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Posts tagged ‘Biot’

The Honeymoon Chronicles, Part VII: Biot

Admittedly there wasn’t all that much to see in the tiny little Riviera village of Biot in the South of France. We were drawn to the area by the magnificent retrospective museum of Fernand Léger which was located just down the road, and would otherwise have likely overlooked this little hilltop village as we ventured along the coast to the more prominent neighbours of Cannes and Antibes. We had very little interest in the famous “bubble” glass which is made in the village and is at least partly credited with placing the village on the map (the glass has not quite made it into the kind of style echelons that would make it vaguely chic in a contemporary interior design). Nonetheless, we considered Biot worth a quick stroll.

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And indeed it was. For in common with so many others of its neighbouring Riviera villages, Biot is eye-achingly picturesque with its little coloured shutters, village squares and a cute little church to match. Certainly worth a few camera shots, not least because this village distinguishes itself from the masses with a collection of vibrantly curvaceous papier mâché  sculptures placed throughout the town.

Once again, the artistic spirit of the Riviera was omnipresent, and disarmingly beautiful.

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Art on the Riviera: Musée Fernand Léger

I would be the first to admit that I largely overlooked the work of French artist, Fernand Léger. Although I was aware of his uniquely colourful works characterised by simplified figures painted with shaded tones and outlined in black, I had never really seen enough of them to heed Léger much significance. That grave error was to come to an abrupt end on my honeymoon when I attended the Musée Nacional Fernand Léger in the little town of Biot on the French Riviera. Seeing this artist’s magnificent work en masse, grouped together in a chronological retrospective of his life’s work, left me feeling uplifted and awashed by colour, and deeply, deeply satisfied by the sleek finish and positive subject matter depicted in his work.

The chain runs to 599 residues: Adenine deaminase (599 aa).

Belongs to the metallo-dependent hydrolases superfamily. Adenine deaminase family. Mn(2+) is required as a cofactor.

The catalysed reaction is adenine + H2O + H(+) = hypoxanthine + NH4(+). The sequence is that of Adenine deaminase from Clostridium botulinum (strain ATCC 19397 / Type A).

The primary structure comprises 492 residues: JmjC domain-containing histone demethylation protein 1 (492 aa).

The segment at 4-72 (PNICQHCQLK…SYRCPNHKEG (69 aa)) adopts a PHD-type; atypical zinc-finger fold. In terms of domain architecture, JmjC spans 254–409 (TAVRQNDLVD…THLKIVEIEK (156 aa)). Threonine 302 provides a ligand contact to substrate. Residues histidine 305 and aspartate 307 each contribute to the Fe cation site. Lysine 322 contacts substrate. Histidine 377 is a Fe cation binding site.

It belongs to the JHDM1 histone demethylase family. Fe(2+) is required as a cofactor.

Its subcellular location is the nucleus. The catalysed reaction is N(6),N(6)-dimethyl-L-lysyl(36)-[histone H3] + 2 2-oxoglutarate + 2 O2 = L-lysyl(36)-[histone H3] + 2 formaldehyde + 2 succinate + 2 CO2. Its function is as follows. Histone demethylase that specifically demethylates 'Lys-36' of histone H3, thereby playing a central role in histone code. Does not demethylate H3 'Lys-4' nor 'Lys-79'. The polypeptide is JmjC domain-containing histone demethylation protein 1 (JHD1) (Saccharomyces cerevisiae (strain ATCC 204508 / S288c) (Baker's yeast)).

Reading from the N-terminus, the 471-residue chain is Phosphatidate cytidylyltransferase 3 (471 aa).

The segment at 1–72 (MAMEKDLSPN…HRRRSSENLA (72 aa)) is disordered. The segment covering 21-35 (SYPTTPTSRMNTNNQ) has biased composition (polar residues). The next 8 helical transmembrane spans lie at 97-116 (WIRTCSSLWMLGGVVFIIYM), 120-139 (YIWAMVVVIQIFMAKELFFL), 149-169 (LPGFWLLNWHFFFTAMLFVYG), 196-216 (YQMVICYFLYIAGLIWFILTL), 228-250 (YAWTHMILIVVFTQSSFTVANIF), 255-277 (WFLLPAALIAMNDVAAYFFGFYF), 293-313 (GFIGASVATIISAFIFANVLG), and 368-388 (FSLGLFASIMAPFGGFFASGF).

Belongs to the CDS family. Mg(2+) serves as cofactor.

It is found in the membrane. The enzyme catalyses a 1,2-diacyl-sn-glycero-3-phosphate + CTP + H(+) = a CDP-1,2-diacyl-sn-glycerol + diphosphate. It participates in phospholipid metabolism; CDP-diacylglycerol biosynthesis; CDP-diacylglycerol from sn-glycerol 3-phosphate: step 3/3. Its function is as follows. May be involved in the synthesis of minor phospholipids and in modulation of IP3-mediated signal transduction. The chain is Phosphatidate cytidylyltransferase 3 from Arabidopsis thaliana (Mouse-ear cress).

Enjoying the Biot museum

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Born in 1881 in Normandy, Léger’s early work was characterised by a personal form of cubism, and human forms were reduced and simplified; curling curvaceous hair became what looked like undulating metal sheets, and his paintings drew clear influence from the Futurist movement. Gradually losing people from his works, Léger’s paintings became even more abstractive before an about turn saw the reintroduction of the figure alongside often floating disorientated objects such as keys and blobs of sky and clouds.

Early cubist work leading back into figurative depictions

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From this point onwards, Léger adopted a gradually more figurative, populist style as he sought to use art as a means of attracting not just the cultured set, but the whole of society into galleries, attracted by paintings depicting every day life in bright, happy colours, as well as working life, for example in his masterfully conceived works featuring labourers on scaffolding.

Later works

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Beyond the galleries, the Biot museum offers an immersive grand-scale opportunity to discover some of the artist’s incredible sculptural, ceramic and mosaic works as demonstrated by the immense mosaics which envelop the building, constructed shortly after the artist’s death by his wife and business partner. In a garden laden with pine trees, Léger’s candy coloured sculptures are dazzling in the Riviera sunshine, while the mosaics explode in the landscape with all of the force deserved by this brilliant 20th century artist.

The museum’s exterior and its gardens

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With his boldly simplified treatment of modern subject matter, Léger is rightfully regarded as a forerunner of pop art, and for me an absolute inspiration. I will never underestimate the work of Fernand Léger again.

All photos and written content are strictly the copyright of Nicholas de Lacy-Brown © 2015 and The Daily Norm. All rights are reserved.